Let’s Talk Online Learning

The advancements in technology have afforded us many modern conveniences. I can’t imagine living without email or texts on my “Smart” phone, Netflix, and my Nook e-Reader. This forward march of technology has also opened doors to new procedures in health care, processes in manufacturing and access to shopping, and COLLEGE!

The option of having the college classroom brought to your home is nothing new. In the late 1980s I took classes from what is now Penn States’ World Campus, and on my transcript today are 3 credits each in Sociology, and Music Theory and Appreciation. I received the textbooks, a 3-ring binder with chapters of lessons and instructions on how to complete the assignments, submit them, contact the instructor and testing (which was required to be proctored – something as an educator I agree with, HEARTILY!)

Today the same basic structure exists, but instead of the 3-ring binder, you log into a learning management system and access your virtual 3-ring binder.

For busy adults with family responsibilities and jobs, the online option has allowed many to complete degrees that would have otherwise remained unattainable due to traditional higher education’s insistence on the 3 credit class occurring in 3, 50-minute increments on Monday, Wednesday and Friday between the hours of 8am and 3pm which is “not gonna happen” for most of us who are juggling kids, spouse, house and job.

Before you run out and sign up, though; consider this. In a traditional classroom it requires very little effort to listen to the instructor/lecture, as well as classmate comments and discussions. Even the least engaged individual can bumble into the classroom and take away some snippets of knowledge. If you have any intelligence whatsoever, you can glean a lot of information from the active class without doing much but sitting there and remaining semi-conscious. In an ONLINE class, however, even if there is a recorded or LIVE lecture, something is lost in the bandwidth, and you – the individual student – is responsible for going out and getting more of the information that you need. This is further necessitated by the fact that most 3 credit online classes are NOT giving you 3, 50-minute lecture a week for 15 weeks. This shifts the onus of responsibility for the information acquisition from the instructor to the student in a way that is very different from the traditional classroom.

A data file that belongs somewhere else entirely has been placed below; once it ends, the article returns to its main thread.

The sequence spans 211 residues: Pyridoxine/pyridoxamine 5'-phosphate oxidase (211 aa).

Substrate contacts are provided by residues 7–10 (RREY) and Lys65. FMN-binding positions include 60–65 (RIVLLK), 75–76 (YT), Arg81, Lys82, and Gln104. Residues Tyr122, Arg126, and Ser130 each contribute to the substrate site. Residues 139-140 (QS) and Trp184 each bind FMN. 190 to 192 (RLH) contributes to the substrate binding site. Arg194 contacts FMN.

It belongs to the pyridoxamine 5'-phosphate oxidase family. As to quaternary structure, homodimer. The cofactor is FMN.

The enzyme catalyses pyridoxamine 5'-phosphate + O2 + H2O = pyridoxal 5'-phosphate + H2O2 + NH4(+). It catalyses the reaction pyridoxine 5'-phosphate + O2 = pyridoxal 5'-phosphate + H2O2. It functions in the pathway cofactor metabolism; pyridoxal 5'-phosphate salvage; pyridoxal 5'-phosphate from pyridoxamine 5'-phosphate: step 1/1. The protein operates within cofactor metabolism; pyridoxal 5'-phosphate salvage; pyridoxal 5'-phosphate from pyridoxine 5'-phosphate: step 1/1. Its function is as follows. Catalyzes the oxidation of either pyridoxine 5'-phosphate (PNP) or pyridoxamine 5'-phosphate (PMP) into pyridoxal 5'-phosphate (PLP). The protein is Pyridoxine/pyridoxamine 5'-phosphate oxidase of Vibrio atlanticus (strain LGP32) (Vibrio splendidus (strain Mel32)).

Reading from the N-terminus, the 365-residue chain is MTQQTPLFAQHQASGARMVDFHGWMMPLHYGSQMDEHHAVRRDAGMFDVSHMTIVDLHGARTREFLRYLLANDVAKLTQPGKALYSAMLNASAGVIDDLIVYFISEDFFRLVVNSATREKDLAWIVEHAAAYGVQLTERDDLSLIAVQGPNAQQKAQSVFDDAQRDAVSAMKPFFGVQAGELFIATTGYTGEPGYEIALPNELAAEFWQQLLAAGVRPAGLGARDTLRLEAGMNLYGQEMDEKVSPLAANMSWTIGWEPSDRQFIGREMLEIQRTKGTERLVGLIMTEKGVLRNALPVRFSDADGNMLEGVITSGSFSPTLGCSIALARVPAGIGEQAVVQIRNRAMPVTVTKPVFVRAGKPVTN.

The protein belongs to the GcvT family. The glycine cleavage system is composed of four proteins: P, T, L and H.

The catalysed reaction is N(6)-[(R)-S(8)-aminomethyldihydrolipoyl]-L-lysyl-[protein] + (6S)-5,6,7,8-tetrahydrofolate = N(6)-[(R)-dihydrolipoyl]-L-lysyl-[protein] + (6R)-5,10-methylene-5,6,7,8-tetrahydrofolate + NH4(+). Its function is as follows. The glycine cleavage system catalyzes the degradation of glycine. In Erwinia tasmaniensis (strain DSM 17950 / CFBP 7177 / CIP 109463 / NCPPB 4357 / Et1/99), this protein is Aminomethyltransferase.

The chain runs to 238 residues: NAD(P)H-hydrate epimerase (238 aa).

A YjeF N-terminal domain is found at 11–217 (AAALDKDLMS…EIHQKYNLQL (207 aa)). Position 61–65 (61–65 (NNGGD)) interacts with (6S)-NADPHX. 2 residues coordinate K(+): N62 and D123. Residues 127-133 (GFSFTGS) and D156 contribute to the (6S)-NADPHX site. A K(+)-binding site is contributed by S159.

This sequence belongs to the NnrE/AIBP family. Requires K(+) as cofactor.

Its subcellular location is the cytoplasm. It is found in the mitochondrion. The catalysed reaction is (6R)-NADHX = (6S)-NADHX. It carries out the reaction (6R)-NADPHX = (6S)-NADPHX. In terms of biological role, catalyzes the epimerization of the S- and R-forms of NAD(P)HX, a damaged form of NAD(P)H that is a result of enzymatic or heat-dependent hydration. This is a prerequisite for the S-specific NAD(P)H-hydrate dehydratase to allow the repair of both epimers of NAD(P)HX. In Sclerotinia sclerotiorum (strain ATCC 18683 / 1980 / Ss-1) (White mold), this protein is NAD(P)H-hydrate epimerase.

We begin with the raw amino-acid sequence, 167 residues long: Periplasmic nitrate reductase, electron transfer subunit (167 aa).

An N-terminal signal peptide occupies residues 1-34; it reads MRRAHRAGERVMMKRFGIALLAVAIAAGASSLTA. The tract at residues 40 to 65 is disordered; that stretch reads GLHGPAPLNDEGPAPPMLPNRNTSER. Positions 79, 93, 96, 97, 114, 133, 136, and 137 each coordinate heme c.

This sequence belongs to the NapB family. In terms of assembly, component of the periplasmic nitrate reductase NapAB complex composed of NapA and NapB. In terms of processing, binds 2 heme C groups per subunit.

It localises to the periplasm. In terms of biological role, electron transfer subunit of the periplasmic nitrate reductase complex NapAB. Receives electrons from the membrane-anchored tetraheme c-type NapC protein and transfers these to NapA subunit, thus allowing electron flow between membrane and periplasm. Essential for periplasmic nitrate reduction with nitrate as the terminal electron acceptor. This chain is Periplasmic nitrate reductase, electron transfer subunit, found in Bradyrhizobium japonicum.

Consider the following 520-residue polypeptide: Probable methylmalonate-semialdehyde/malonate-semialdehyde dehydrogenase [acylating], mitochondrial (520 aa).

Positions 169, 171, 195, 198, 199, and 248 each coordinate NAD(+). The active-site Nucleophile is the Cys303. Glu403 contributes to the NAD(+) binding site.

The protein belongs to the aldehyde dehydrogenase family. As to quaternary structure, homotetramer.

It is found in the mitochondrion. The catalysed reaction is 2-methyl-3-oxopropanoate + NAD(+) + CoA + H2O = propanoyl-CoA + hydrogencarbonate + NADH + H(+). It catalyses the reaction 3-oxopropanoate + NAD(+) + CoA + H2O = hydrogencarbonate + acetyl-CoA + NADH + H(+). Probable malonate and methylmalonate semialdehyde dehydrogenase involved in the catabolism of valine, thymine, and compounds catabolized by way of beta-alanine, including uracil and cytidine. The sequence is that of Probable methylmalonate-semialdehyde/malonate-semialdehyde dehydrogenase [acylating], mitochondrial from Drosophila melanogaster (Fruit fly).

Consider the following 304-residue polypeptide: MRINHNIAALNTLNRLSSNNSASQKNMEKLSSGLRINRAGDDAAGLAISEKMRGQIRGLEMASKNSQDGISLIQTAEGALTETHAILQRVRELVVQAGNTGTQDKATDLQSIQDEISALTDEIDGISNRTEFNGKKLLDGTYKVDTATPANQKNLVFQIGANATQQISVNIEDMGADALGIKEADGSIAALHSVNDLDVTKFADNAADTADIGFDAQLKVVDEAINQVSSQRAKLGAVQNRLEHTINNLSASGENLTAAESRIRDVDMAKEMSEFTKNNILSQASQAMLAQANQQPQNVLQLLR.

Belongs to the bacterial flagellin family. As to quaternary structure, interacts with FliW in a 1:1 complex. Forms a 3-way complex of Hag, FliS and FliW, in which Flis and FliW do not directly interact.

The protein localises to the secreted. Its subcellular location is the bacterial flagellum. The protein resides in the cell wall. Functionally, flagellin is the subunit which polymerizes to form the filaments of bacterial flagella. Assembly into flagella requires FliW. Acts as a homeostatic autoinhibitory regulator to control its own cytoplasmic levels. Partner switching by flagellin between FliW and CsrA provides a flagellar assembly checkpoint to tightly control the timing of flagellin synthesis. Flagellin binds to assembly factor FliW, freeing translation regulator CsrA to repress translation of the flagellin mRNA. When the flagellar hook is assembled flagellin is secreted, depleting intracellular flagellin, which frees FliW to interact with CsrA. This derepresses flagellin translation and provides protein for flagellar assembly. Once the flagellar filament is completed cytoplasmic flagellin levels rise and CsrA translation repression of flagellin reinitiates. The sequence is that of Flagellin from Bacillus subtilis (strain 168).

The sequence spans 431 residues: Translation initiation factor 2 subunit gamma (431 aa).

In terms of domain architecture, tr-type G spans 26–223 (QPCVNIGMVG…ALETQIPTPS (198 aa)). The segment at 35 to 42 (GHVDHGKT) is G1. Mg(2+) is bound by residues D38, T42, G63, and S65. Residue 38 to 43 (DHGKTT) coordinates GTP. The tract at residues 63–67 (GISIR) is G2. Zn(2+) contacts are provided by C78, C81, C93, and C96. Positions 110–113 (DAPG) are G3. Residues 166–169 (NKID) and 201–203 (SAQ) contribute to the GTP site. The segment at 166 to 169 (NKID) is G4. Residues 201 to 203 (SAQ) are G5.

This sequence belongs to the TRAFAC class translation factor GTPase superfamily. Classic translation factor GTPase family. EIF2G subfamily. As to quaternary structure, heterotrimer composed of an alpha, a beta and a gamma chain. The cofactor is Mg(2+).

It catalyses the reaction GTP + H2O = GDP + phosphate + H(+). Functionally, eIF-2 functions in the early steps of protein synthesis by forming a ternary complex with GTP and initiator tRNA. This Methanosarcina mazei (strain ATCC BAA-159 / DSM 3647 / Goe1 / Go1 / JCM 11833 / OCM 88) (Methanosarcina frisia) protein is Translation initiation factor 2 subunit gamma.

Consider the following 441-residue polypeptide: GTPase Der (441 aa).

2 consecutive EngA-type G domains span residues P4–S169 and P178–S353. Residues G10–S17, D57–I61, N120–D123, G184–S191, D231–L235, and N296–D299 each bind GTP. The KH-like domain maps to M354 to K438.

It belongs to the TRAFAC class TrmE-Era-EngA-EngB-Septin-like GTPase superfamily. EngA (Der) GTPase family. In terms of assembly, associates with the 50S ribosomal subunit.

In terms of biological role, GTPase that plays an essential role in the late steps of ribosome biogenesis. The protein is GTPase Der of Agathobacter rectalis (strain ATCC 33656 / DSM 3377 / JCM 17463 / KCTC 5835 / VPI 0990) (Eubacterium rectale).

The expectation that you show up to class is also missing, so instead of having a carved out period of time where other people are expecting you to show up, you have your life, and YOU have to figure out where to sit down and dedicate 3 hours a week to the study of Medical Terminology, for example. Competing for this time with the Medical Terminology textbook and flash cards are things like grocery shopping, kids’ homework, laundry, sports games (kids), favorite TV shows, Facebook (or other online activities), time with spouse, dishes, dusting/vacuuming, holidays, and more.

In more than 4 years of teaching online Medical Terminology for a community college, I have seen many, many students sign up with the best intentions only to disappear from sight, and regardless of my attempts to contact, encourage, cajole or coach, they are M.I.A. and I suspect, have fallen victim to their own schedules. It is this experience, along with observations in traditional higher education programs with the occasional online class, and total online programs in non-traditional institutions that causes me to classify ONLINE learning as “harder than traditional higher education”, though this may not have anything to do with the rigor of the curriculum, or the subject. The challenge is in managing ourselves and often this is harder than we could ever imagine.

If you’re someone who is highly self-disciplined, and motivated to earn your degree and have a lot of support at home; online learning is a probably a good option for you. If you are easily distracted from necessary tasks by things like a good movie on TV, Facebook chatting or activities with your friends, online learning may not be for you. It’s important that you do a thorough self-assessment, because at the end of the day, if you have signed up and attended even a class or 2, you are going to have to pay back the money you borrowed, whether you complete the class or not.

Know thyself! and be smart about online learning!

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